We’ll freely admit it. A couple of years ago we’d never heard of Stevens Bicycles. Then they started showing up in some interesting places and we began to take notice.
We noticed more and more pro racers slopping around the insane cyclocross courses in Europe, and indeed a closer look at some of our favorite Euro race coverage last fall revealed a startling number of the world’s best racers, men and women alike, were posting some serious results on Stevens bicycles. State-side, perennial national cyclocross champion Katie Compton ripped to her seventh US title and then on to a silver medal performance at the World Championships aboard her Stevens cross bike. (Just behind Marianne Vos; also riding a Stevens.) Obviously there is a race pedigree to the Stevens brand, so we take notice.
Then, we came to notice Stevens as the go-to bikes for some of the fastest masters racers in the country. Masters racers are an interesting breed and we ought to take seriously their equipment choices. The best of them are ex-pros and still some of the fastest guys on bikes you’re likely to find. More interesting is that they also purchase all of their own equipment. Pros are paid to say their sponsors’ bikes are the best; masters racers are elite amateurs who know what constitutes a competent race bike, ride the same rig for multiple seasons, and shell out the cash accordingly. Again, we take notice.
Stevens employs a different approach to cross bike geometry design than many other brands. Most notably, the Stevens bikes employ lower bottom brackets and shorter headtubes than most other bikes in their class. In short, these are race bikes, through and through, built for stable handling at high speeds and a relatively aggressive rider position.
In person the Stevens bikes exude quality manufacturing. There’s nothing overtly fancy about these framesets; they have no unnecessary features and employ a straightforward, Germanic style: quality materials, fine construction and a thoughtful design approach.
Stevens makes three cross bike models: Two high-end, race-specific machines, one in aluminum and one in carbon. They also make an entry-level aluminum cross bike that is both race-worthy and a ridiculously screaming deal of a bike. Each bike has different geometry characteristics to match a different style of rider. We carry the two race models as framesets or as complete bicycles with a wide variety of build kit options, and the entry-level bicycle comes as a complete build only.
STEVENS CROSS BIKE MODELS
The balls-out race bike, rendered in monocoque carbon fiber, designed for going as fast as possible.
Every bit the race bike that the Team Carbon is, but done a light, stiff and bomb-proof 7000 series aluminum alloy.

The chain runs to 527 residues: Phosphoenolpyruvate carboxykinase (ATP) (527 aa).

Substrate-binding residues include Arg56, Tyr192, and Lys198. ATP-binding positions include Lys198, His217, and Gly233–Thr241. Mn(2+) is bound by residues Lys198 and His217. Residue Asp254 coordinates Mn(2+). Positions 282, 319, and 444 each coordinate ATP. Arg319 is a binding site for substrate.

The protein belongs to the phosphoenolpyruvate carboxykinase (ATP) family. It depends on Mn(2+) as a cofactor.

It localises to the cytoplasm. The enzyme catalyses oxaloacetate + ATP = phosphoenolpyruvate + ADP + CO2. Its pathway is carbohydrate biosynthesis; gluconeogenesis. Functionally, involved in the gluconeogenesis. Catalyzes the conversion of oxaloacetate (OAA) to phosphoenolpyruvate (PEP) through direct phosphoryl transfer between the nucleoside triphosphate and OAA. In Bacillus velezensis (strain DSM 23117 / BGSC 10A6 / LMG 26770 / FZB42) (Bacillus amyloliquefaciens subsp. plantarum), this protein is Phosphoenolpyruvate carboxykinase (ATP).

A well-constucted, multi-use cross bike at an unbeatable price-point.
STEVENS CROSS BIKE FEATURES
Down Tube Shift Cable Routing
Most cyclocross bikes employ top tube shift cable routing. Historically this has been the choice because it keeps the shift cables away from the ground thereby protecting the housings from the worst of the dirt and grit. The downside of top tube routing is that it requires the cables to undergo more extreme bends and utilizes more housing transitions. This leads to finicky shifting performance, especially with today’s 10 and 11 speed systems. Stevens cross bikes employ down tube routing, just like a road bike, which provides much better shifting performance. When used in conjunction with today’s highly effective sealed cable systems, this downtube routing provides the best possible shifting performance right out of the box and over the long-term.
With a bottom bracket drop of 7cm in most sizes, and shorter-than-average headtubes, the Stevens cross bikes sit lower to the ground than many others. This lower center of gravity provides unmatched stability in both high and low speed cornering. This also pushes the rider’s weight a touch farther forward than is common, which helps front tires bite into soft terrain, further enhancing cornering.
High Quality Materials
Stevens uses the highest quality materials for their carbon and aluminum bicycles alike. High modulus carbon fiber in a monocoque platform for the former; 7000 series aluminum alloy for the latter.
Build Kit Options
We’ve spent an immense amount of time working with component manufacturers and parts suppliers to bring highly competitive build kit options to market on Stevens bikes. Each build option has been optimized for the best balance of price and performance possible. You’ll find only high-quality, name-brand parts at all price points. Here’s a little more detail on each one of our build kit options: